The Lead COVID-19 Vaccine Candidates: Where We Are and What You Should Know

Exciting developments are being reported for COVID-19 vaccine candidates - on a daily basis. There are nearly 200 vaccine candidates, with at least 20 in late-stage clinical trials. Of those, the FDA has approved both the Pfizer/BioNTech and Moderna mRNA vaccines. The leading vaccine candidates of AstraZeneca, Janssen and Novavax are in Phase 3 trials with FDA approval on the horizon. Those and others to watch are described in more detail below and listed in the following chart:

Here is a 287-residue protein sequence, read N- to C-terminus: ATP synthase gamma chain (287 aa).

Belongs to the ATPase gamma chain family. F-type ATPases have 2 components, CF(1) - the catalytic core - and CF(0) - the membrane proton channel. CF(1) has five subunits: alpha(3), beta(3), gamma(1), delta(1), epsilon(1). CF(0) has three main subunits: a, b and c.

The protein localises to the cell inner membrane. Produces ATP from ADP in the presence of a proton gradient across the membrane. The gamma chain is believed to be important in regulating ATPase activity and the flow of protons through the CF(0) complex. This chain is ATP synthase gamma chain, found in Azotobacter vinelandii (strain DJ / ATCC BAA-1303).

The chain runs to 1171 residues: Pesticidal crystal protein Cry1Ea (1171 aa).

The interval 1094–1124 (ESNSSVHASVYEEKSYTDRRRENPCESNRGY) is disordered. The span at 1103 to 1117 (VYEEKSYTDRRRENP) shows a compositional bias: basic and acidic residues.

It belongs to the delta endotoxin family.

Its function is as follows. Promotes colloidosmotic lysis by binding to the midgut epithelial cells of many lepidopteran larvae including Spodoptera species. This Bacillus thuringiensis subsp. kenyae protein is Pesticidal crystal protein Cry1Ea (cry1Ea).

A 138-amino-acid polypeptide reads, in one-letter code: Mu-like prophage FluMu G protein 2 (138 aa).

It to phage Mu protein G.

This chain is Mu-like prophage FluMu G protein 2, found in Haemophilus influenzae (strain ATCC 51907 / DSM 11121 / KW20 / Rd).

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Pharmaceutical companies, Pfizer, BioNTech and Fosun Pharma collaborated on an mRNA vaccine candidate for the prevention of COVID-19 infection using a two dose regimen. This FDA-approved vaccine was previously granted Fast Track Designation by the FDA and is currently being administered in the US. Fast Track Designation facilitated meetings with FDA to discuss all aspects of development to support licensure and provided the opportunity to submit sections of a Biologic License application (BLA) or New Drug Application (NDA) on a rolling basis as data became available rather than the standard practice of waiting until every section of the NDA is completed before the entire application was reviewed. Pfizer previously announced that the vaccine candidate demonstrated a 90% prevention rate during Phase 3 trials. This rate was determined when 94 participants out of nearly 44,000 in the Phase 3 study came down with COVID-19 infection. An independent board of experts examined how many of the sick people had received the vaccine and how many had received the placebo and calculated 90% effectivity. The threshold established by the FDA is 50% effectivity, but note that two doses of the measles vaccine provides a 97% prevention rate. Pfizer received federal funding as part of Operation Warp Speed, an initiative that provided funding to pharmaceutical companies to develop COVID-19 vaccines very quickly. Although this vaccine candidate was the first to receive FDA approval, one disadvantage is that it has questionable stability at temperatures above -70º C (-94º F). The vaccine will need to be stored in a freezer and packaged with dry ice during transit, which may add administrative complications and increase costs. Once thawed, the vaccine can be refrigerated for five days. Furthermore, mRNA vaccine technology is new and has never been approved by the FDA before.